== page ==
Recent developments in artificial intelligence (AI) have many worried that technology is becoming fatally disruptive, not just creatively so. The recent examples of unethical technology development are all around us, from the misuse of environmental DNA to examples of digital distortion that go around the world before the truth can put on its trousers.

The role that ethics will play in this brave new world, and what it portends for human welfare, was the topic of a recent Wisconsin Technology Council luncheon in Madison. So was the role that a new Responsible Innovation Hub established by the Wisconsin Institute for Discovery will play in ethical technology development. Jo Handelsman, director of the WID, was joined by UW–Madison colleagues Jon Eckhardt and Krishanu Saha to discuss how the hub will impact university-driven entrepreneurship and technology transfer.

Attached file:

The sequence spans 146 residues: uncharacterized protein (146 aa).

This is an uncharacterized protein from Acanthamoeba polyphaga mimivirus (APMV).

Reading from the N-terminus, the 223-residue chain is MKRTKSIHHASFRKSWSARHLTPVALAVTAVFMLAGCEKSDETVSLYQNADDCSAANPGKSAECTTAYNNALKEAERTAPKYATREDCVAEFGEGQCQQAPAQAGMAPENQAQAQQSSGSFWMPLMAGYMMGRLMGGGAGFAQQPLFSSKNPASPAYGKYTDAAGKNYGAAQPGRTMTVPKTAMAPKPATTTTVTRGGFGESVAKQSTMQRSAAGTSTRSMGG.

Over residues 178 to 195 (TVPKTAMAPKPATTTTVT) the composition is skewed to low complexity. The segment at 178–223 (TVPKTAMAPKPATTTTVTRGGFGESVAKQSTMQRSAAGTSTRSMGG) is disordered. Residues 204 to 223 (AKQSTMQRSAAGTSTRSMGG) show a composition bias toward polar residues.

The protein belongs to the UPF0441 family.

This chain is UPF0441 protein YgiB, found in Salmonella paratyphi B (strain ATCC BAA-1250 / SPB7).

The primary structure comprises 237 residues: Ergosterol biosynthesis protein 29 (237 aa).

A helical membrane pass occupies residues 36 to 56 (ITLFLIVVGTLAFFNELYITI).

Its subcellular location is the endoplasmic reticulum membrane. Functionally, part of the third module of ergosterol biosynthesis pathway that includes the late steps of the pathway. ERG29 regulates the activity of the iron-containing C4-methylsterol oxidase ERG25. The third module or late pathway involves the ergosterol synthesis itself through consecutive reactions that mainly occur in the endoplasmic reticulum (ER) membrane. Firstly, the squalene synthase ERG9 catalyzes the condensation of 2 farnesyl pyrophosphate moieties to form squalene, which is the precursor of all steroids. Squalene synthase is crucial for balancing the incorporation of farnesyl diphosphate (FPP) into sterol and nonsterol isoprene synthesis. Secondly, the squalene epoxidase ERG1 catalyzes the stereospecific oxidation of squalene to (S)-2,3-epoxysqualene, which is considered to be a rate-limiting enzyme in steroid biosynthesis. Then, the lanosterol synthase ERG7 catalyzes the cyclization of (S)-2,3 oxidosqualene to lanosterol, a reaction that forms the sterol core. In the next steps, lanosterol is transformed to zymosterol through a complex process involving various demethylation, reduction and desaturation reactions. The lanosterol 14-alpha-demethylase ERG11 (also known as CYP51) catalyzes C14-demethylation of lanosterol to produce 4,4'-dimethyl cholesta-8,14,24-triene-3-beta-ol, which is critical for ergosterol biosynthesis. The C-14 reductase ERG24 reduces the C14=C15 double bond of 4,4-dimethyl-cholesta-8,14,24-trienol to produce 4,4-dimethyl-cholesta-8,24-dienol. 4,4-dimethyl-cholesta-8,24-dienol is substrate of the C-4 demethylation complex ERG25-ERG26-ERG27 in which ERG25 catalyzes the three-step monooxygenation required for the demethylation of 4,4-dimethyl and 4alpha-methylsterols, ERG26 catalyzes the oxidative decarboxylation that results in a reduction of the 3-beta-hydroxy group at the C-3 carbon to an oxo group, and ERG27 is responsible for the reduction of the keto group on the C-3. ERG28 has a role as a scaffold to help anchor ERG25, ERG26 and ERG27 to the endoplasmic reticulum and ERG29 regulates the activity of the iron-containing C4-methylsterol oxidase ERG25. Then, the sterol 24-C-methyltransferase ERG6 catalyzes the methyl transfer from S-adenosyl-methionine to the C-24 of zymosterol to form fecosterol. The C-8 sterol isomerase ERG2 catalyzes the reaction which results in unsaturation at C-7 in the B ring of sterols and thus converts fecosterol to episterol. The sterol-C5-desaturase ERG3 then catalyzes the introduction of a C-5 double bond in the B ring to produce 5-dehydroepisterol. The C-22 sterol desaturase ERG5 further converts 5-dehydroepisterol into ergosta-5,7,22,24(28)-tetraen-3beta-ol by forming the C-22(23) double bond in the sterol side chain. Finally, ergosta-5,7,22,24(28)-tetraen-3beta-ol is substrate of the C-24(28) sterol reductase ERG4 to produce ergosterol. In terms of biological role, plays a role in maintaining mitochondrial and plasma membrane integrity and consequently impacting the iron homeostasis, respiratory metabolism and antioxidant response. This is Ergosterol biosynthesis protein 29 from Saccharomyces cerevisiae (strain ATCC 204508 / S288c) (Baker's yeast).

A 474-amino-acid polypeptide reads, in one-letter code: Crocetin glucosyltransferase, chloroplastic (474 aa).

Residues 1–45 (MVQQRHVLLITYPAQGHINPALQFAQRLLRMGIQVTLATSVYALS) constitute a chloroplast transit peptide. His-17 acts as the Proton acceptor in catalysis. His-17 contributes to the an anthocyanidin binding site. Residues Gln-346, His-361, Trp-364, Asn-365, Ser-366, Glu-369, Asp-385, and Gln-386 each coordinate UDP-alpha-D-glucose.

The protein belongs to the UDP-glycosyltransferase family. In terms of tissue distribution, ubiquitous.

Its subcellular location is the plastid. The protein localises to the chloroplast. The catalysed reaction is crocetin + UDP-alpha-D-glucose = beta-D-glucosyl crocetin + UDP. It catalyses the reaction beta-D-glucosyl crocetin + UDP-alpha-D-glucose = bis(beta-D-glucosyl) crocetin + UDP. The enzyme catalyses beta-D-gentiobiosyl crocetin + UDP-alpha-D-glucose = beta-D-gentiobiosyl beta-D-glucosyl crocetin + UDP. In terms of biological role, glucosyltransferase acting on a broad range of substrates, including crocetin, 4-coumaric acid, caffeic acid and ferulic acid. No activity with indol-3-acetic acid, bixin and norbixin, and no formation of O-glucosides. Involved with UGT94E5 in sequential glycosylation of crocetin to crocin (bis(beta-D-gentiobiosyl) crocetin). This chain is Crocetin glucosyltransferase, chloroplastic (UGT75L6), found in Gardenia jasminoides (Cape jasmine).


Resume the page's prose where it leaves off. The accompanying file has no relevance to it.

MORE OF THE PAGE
The term “creative destruction” often accompanies innovation, especially when that innovation develops so quickly that regulations can’t keep pace. Fortunately, one thing the WID has going for it is a multidisciplinary approach to research, which according to Saha means that scientists, engineers, bioethicists, and others will be included in technology development conversations. When applying an interdisciplinary approach, the hope is that institutions can prevent new discoveries from going off the rails in much the same way that diverse voices improve business performance.

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